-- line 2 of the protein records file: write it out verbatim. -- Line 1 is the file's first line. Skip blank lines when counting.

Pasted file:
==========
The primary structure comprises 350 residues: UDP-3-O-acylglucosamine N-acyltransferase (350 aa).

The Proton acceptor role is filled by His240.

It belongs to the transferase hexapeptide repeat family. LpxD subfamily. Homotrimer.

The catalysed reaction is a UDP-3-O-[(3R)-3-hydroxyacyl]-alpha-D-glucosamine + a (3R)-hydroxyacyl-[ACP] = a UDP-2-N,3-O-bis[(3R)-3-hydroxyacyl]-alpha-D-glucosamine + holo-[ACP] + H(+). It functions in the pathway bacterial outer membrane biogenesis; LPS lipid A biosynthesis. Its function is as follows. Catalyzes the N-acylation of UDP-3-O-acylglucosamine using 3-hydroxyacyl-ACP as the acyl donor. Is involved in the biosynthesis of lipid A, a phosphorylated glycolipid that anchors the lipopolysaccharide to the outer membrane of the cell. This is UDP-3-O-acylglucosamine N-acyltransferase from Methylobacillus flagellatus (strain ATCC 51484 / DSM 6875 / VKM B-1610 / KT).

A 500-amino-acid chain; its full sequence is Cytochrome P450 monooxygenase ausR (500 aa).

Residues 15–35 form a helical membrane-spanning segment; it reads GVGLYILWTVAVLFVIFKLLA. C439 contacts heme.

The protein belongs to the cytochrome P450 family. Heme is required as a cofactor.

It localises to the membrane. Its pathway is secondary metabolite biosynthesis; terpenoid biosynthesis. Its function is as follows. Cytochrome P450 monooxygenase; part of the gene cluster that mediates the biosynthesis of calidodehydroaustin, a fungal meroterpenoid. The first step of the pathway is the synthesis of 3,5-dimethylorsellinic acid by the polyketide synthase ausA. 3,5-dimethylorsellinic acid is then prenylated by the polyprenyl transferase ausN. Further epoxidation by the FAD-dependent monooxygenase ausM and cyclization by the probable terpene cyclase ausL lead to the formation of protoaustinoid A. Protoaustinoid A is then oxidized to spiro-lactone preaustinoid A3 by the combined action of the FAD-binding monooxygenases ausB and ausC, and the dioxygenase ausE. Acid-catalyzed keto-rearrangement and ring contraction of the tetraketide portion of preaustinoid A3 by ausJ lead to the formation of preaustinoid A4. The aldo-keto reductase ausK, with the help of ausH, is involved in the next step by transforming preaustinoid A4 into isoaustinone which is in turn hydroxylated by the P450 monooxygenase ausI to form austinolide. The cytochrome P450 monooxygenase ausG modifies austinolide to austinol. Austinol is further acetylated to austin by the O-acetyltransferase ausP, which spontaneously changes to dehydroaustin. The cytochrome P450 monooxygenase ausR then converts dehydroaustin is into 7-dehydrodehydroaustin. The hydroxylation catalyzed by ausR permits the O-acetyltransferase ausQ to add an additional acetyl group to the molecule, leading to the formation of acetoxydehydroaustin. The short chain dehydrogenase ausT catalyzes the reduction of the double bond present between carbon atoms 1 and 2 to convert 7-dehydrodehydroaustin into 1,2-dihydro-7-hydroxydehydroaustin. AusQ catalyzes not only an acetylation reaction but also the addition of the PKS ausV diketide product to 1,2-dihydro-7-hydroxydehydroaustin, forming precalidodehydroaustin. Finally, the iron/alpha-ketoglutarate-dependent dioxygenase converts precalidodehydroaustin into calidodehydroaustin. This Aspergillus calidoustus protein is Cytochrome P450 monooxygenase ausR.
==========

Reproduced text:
The Proton acceptor role is filled by His240.